When she and Harry first got engaged, comparisons were instantly made with Grace Kelly, who on April 18, 1956, became Princess Grace of Monaco—an ascension that required her to leave her relatively short-lived but already iconic and Oscar-winning career in Hollywood behind.
Of course comparisons were made, because how many of these American-actress-marries-royalty-abroad stories are there?!
Yet even Princess Grace, who had three children with Prince Rainier of Monaco (their eldest, Prince Albert, is currently recovering from the novel coronavirus) and remained—despite all sorts of reports of trouble in paradise—as royal as could be till her shocking death in a car crash in 1982, considered getting back in the acting game.
And she almost did.
When he started developing the film in 1961, Alfred Hitchcock wanted Kelly to play the lead in Marnie, about a thief who thieves and can't stay in one place for long because she's repressing hideous trauma from her past. Kelly, who had starred in three films for Hitch, was onboard, and supposedly her husband was too, but ultimately the people of the then financially strapped Monaco objected to the idea—even when she planned to donate her entire $800,000 salary to public charities. The role ultimately went to Tippi Hedren, who had previously starred in The Birds for Hitch, and Marnie eventually came out in 1964.
But Hollywood didn't want to let her go just yet.
In 1966—10 years after High Society, the final film she made under contract at MGM, came out—she made an uncredited appearance in the introduction of the star-studded The Poppy Has No Smell. Broadcast in the U.S. on ABC, it was one of four movies commissioned by the United Nations in that Cold War era to promote a message of global unity and peace. This one carried a warning about drug addiction and the international drug trade.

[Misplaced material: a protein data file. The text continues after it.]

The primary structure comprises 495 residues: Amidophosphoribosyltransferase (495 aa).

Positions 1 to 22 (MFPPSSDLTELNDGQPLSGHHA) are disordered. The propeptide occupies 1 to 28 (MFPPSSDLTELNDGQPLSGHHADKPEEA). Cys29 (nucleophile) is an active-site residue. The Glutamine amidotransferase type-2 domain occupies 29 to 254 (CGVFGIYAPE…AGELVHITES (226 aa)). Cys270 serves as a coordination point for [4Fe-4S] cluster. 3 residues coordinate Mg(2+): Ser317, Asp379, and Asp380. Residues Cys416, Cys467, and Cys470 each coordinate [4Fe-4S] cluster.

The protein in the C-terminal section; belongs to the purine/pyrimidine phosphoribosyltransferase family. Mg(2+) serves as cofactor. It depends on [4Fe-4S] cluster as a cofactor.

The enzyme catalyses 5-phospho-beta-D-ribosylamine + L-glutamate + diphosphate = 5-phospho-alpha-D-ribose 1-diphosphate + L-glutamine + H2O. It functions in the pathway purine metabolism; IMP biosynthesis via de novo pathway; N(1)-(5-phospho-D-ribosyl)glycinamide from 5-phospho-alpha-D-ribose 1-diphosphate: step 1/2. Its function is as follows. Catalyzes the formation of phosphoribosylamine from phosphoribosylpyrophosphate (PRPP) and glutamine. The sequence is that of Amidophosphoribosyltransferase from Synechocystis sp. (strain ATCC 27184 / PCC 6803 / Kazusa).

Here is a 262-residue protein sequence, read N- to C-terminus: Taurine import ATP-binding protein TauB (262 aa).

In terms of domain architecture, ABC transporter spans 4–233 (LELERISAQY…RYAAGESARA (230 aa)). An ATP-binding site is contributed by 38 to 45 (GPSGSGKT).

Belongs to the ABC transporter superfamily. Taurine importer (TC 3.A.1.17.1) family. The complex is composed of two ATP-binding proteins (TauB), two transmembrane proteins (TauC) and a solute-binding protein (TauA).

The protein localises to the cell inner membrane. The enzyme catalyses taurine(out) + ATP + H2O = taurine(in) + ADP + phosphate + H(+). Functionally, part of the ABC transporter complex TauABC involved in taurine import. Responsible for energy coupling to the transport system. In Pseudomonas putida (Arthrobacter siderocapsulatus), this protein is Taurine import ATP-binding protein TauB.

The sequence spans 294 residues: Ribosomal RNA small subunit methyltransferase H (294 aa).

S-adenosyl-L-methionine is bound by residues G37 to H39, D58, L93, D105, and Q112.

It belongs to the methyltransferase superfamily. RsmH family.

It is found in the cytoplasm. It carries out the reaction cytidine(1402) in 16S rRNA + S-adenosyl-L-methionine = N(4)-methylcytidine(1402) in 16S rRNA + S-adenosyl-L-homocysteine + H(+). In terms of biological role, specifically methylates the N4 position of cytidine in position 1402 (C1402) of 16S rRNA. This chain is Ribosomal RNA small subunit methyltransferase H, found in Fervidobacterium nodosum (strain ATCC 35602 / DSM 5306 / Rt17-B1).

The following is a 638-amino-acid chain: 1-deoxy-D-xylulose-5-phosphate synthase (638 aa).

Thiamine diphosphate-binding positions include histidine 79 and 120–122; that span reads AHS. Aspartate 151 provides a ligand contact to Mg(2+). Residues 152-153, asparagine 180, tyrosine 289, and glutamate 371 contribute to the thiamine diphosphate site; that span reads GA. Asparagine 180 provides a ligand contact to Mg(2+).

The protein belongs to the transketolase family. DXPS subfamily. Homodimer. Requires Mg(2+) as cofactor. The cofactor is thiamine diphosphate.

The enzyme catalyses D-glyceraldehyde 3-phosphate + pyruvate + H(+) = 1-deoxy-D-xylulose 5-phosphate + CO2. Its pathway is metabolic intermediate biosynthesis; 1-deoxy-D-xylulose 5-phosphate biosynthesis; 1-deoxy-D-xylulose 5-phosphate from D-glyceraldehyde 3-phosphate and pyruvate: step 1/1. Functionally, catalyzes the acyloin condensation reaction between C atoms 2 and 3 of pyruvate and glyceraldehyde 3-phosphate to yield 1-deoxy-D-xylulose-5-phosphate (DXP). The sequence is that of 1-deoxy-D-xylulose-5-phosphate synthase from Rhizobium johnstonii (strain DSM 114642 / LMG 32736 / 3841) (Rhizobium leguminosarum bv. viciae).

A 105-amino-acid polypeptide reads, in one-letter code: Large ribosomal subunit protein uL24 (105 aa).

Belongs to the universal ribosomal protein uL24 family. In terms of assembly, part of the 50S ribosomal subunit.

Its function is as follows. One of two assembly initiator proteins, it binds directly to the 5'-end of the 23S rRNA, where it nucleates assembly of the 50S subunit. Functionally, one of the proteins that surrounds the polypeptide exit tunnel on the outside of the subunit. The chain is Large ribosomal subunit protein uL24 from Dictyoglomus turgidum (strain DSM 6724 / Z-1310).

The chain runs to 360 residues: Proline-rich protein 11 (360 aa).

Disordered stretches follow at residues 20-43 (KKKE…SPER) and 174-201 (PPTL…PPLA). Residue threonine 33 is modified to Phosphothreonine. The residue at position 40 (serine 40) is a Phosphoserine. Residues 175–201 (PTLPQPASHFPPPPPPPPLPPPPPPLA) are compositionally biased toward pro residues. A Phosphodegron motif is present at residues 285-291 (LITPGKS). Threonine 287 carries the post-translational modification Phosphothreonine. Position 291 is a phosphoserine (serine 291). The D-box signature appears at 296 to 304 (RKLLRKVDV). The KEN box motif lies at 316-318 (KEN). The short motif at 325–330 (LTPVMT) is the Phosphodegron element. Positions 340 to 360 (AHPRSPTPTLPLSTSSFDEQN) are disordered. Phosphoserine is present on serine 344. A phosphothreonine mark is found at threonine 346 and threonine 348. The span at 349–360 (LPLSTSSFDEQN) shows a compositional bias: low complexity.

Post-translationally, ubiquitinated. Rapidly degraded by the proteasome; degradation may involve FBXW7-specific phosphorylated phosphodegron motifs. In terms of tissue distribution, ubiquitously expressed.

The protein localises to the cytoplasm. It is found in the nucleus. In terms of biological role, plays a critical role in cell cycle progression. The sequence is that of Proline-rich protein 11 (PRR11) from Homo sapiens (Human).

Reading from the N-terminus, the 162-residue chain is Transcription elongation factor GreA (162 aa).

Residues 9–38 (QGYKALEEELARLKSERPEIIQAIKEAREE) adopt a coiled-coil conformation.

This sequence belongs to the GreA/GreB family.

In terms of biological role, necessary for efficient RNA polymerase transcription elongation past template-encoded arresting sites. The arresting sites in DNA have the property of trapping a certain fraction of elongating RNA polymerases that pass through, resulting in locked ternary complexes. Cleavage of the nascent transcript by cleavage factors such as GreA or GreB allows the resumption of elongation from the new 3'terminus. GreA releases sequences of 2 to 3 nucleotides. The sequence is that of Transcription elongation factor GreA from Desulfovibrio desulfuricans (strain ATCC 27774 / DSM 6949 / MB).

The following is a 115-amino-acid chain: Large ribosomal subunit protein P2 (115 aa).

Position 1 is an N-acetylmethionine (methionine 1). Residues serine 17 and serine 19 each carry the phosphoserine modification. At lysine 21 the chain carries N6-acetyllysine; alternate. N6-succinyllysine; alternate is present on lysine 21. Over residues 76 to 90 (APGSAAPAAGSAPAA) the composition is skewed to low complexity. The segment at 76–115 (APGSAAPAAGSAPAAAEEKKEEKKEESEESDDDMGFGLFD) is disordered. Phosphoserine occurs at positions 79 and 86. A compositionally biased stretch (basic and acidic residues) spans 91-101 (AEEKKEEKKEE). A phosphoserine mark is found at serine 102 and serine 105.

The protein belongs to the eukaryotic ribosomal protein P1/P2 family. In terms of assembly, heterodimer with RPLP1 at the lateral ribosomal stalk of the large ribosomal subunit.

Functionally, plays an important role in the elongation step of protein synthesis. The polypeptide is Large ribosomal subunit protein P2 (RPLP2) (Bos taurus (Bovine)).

"The poppy has no smell, not even the smell of evil," the film begins with Kelly holding one of the lively orange flowers. "It's just an ordinary flower. Bright, innocent-looking."
And yet, that's where opium comes from, kids.
She didn't start acting again, but Princess Grace continued to have plenty of camera time in TV specials and news programs about Monaco and the royal family, playing the most elevated version of herself, often alongside her husband.
But eventually—having made assisting artists in film, theater and music one of her priorities as a royal—she took her talents back to the studio as a host and narrator for documentaries.
Credited as Princess Grace of Monaco, she narrates 1977's The Children of Theatre Street, which follows the student dancers at the Kirov School of Ballet in Russia. Throughout, it features Kelly's unmistakable voice, that elegant accent that always suggested a trace of the Continent but was really just her patrician upbringing in Philadelphia.
She's also on camera, introducing the film from the Opera House in Monte Carlo. "In 1923, the year my husband, Prince Rainier, was born," Princess Grace opens the film, "his father, Prince Pierre, offered this theater as a home and sanctuary to a group of young dancers who had suddenly met with financial difficulties whilst creating a revolution in the ballet throughout Europe."